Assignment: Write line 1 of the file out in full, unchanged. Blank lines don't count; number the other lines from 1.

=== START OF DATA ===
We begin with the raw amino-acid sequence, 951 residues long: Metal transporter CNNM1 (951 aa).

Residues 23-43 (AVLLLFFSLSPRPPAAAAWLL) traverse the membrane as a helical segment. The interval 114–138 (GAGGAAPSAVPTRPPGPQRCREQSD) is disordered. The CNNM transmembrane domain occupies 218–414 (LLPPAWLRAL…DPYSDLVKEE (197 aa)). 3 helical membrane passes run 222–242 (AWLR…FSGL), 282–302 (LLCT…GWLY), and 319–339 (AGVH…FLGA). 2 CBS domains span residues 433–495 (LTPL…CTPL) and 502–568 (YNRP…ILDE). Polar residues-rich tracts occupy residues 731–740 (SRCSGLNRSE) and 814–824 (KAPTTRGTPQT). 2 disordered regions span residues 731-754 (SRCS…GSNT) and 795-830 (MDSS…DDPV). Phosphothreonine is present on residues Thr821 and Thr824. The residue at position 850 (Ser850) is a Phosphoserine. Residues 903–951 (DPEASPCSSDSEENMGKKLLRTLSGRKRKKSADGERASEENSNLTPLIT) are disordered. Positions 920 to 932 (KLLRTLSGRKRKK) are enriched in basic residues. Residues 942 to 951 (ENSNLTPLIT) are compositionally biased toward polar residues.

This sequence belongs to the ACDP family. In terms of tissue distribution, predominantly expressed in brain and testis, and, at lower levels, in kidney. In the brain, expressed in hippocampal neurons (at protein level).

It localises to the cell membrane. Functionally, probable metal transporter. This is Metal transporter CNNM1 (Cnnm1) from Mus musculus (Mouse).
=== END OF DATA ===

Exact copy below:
We begin with the raw amino-acid sequence, 951 residues long: Metal transporter CNNM1 (951 aa).